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Broody Hens: What to Expect When Your Hen’s Expecting

Do you have a hen that won’t leave to coop, no matter how hard you try? Or do you have a hen who disappeared and you assumed died, only to briefly reappear for food and water and disappear again? You my friend, have a broody hen. This means your hen wants to be a Mama and will do anything to get some eggs to hatch.

While there are ways to break a hen’s broodiness, hens are much more efficient at hatching than incubators, so if you had plans to increase your flock anyway, you might want to give your hen a few fertilized eggs and let her have her wish.

4 hens pecking around near the flower garden

Recently 3 out of 5 of my mature hens have gone broody. I’ve learned a lot from having broody hens, and I actually now prefer it to hatching eggs in an incubator–although I do miss having baby chicks in the house! In this post I’ll share the pros and cons, what surprised me about having broody hens, and what you can do to take good care of your broody hen.

Not All Broody Hens Make Good Mamas

Comparing the three hens to each other, they each had very different personalities as a Mom. Violet and Hershey were the better of the three, although Violet was more protective of her eggs and babies. She would often snap at me when I would try to check her eggs during the 21 days. Hershey, on the other hand, would let me pick her up to check if she had an extra eggs under her and never snapped at me. Jane Fonda was very elusive, and was my hen who ran away to have her babies.

Not all breeds like to go broody. My Rhode Island Red Chicken, Betsy, has zero interest in going broody or in the resulting chicks. Rhode Island Reds, as well as Isa Brown and Leghorns tend to not go broody. If you don’t want your hens to go broody, those three breeds would be very useful and are good egg layers.

Orpingtons, Brahmas, Silkies and Chantecler all tend to go broody and be good moms.

hands holding a baby chick

Getting Fertilized Eggs

This might go without saying, but for all the beginners in the room–if you don’t have a rooster, you’ll need to get fertilized eggs from somewhere else. We do not have a rooster, so every time my hens went broody, I would get a few eggs from my neighbour.

Thankfully, hens will sit on other hens eggs and don’t care if the eggs aren’t ones they’ve laid themselves.

Before you give a hen eggs, or once you decide that the ones she’s sitting on are going to be the ones she will hatch (if they’re already fertilized), make sure you mark those eggs with an “x” or some other marking. When the broody hen takes a break to get food and water, other hens sometimes use that opportunity to lay their own eggs on that clutch. If you don’t mark the eggs, things will get confusing fast.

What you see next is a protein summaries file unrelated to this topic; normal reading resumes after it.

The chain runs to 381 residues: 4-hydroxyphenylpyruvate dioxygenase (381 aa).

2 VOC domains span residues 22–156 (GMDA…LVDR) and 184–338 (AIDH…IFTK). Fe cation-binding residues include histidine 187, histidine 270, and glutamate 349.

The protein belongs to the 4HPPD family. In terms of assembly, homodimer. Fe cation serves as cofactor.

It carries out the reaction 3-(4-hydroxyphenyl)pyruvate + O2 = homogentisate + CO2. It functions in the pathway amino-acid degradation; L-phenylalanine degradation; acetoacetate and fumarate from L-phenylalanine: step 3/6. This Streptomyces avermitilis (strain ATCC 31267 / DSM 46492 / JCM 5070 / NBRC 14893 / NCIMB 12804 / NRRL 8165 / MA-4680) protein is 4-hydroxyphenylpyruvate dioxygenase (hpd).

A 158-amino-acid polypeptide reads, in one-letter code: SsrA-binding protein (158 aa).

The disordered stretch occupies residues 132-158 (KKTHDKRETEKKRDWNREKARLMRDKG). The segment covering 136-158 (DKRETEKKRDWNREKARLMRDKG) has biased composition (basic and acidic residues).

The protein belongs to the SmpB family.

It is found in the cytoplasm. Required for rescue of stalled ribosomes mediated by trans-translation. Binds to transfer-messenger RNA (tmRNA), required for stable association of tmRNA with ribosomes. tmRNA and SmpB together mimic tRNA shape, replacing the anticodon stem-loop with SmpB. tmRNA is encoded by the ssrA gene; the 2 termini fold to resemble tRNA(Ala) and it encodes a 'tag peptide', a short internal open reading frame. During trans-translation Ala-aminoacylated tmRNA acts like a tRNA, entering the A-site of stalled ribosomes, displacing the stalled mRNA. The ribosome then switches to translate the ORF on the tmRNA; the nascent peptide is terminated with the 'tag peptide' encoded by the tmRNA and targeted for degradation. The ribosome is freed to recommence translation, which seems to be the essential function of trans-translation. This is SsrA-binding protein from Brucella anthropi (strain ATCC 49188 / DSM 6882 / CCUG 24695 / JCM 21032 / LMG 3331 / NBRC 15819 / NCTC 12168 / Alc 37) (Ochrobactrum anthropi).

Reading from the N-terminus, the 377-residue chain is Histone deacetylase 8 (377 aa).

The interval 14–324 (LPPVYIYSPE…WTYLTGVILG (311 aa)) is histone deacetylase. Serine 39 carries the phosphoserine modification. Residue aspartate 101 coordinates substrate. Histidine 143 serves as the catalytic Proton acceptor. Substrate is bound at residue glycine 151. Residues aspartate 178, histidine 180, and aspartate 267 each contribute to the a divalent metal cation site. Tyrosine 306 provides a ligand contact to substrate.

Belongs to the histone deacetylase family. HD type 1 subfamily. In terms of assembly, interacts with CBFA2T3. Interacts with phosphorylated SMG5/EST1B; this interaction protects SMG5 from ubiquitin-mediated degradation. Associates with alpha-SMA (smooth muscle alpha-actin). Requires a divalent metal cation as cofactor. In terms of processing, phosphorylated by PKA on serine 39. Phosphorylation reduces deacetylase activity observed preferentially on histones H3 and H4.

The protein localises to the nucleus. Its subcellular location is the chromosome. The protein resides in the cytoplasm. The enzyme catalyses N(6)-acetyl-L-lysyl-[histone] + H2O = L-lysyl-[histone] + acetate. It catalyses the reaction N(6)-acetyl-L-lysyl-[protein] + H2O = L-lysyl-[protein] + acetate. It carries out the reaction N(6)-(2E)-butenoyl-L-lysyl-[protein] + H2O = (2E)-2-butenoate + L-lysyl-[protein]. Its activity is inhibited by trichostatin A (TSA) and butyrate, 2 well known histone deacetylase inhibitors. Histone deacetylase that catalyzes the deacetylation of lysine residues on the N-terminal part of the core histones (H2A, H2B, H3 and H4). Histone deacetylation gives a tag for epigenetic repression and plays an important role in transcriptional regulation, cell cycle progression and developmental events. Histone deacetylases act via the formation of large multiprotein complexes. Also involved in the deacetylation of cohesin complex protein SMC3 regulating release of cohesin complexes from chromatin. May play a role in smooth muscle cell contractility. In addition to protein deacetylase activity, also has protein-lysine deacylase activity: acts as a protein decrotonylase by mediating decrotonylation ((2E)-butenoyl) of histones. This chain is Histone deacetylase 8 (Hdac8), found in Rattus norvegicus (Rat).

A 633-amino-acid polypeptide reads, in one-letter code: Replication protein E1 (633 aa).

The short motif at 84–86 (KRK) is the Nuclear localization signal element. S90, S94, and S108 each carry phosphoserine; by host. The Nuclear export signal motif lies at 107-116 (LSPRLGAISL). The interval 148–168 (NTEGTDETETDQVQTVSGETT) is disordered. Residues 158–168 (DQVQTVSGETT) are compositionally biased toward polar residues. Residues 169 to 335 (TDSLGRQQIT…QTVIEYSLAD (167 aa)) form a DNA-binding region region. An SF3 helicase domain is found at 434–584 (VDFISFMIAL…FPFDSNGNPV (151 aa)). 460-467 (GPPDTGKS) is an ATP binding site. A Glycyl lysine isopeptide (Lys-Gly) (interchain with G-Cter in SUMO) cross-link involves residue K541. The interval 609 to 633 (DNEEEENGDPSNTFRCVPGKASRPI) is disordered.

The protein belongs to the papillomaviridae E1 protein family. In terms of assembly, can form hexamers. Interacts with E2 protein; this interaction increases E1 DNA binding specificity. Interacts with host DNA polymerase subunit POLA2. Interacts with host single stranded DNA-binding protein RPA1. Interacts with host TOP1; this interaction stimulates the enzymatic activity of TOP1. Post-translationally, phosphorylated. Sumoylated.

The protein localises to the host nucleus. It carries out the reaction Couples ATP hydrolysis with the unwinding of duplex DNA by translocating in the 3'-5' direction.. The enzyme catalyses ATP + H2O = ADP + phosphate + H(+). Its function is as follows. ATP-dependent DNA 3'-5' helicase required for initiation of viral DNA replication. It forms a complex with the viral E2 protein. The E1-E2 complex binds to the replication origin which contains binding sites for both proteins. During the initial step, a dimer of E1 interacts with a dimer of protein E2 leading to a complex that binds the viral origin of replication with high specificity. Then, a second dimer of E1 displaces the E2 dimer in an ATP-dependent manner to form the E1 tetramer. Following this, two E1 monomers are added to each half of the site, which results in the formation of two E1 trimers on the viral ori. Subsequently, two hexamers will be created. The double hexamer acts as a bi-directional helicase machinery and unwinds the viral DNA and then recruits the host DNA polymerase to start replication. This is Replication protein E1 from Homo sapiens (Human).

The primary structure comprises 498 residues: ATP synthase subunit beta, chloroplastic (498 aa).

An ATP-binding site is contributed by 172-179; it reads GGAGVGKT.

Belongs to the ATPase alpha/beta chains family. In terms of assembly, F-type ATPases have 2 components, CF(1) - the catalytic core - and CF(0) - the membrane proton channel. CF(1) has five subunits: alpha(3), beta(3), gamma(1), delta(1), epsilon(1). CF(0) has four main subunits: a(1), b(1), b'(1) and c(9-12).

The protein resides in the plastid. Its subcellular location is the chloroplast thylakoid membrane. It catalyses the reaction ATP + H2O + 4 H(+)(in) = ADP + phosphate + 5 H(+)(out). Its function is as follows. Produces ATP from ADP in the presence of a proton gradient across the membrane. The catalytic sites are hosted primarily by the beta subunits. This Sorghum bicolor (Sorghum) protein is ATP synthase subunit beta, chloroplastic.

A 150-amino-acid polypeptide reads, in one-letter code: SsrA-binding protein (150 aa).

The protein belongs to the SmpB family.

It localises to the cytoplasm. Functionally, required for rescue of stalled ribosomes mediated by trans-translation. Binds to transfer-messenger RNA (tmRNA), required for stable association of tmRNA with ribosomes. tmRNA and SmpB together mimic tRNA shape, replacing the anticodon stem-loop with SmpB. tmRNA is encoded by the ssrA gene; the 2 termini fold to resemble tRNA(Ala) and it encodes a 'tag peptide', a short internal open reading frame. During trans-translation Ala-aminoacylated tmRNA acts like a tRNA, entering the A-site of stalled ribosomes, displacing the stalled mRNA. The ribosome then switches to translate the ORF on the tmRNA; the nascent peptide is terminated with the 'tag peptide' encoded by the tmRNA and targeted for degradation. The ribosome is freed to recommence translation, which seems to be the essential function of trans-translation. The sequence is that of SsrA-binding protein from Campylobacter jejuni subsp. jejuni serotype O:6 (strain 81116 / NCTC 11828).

Make sure you check underneath your hen daily for any eggs that aren’t hers.

brown, green and white eggs

Chickens Know When the Chick Isn’t Developing

One of the things that surprised me the most when comparing using an incubator and having a hen go broody, is that the hen will know when the egg is no longer viable. Our Orpington, Violet, would kick out the egg as soon as she could sense the egg was no longer good. Hershey was not as good at detecting if the chick had stopped developing, but at 23 days she kicked out the two eggs that were no good.

Unlike using an incubator, there’s no need to candle when you have a Mama Hen!

How to Take Care of Your Broody Hen

Now that you’ve decided to let your broody hen hatch some chicks, what do you do? Here’s your step by step guide:

  • Provide food and water close to where the hen is nesting
  • Switch from layer feed to grower feed–she doesn’t need the extra calcium now
  • Mark her eggs with an x and check everyday that she doesn’t have any extra eggs from other hens
  • Discard any eggs she rejects

Other than that, there really isn’t anything for you to do and you can just let nature take it’s course. Hopefully 21 days later you’ll have some sweet little chicks in your flock.

Chicks with a Mama Hen Behave Differently

If you’ve only ever seen chicks as a group that have been purchased or from eggs that you have hatched indoors, you are in for a treat. There is something so beautiful about seeing a Mama Hen with her chicks. The babies are so safe cuddled up in her wings, and my heart has melted more than once as I’ve seen them all foraging for food. The Mama will chew up a piece of food that’s too big, spit it out, and give it to her chick.

One of the downsides is that it is more difficult to get the chicks to be friendly with you. Mama hens are extremely protective, and unlike chicks without Mamas, they do not see you as the provider of food.

Baby chicks also call for the their Mama Hen incessantly. There is never a quiet moment when they’re out for the day, and there’s only silence when they’re back under her wings.

fluffy grey baby chick with coloured eggs in the background

When Will the Broody Hen Start Laying Eggs again?

I imagine it will vary from chicken to chicken, but I’ve noticed that it starts happening 2-3 weeks after the hen and chick start wandering around the coop separately.

We had a unique situation since we had two broody hens around a month apart. At first, the two hens would share mothering duties of the older chick. Eventually, Violet the Mom of the older chick left to join the rest of the flock, and now Hershey raises that chick as her own, even though it is a month older than her chicks.

I’ll update this post once Hershey starts laying again, but I assume it will be around when her chicks are 8 weeks old.

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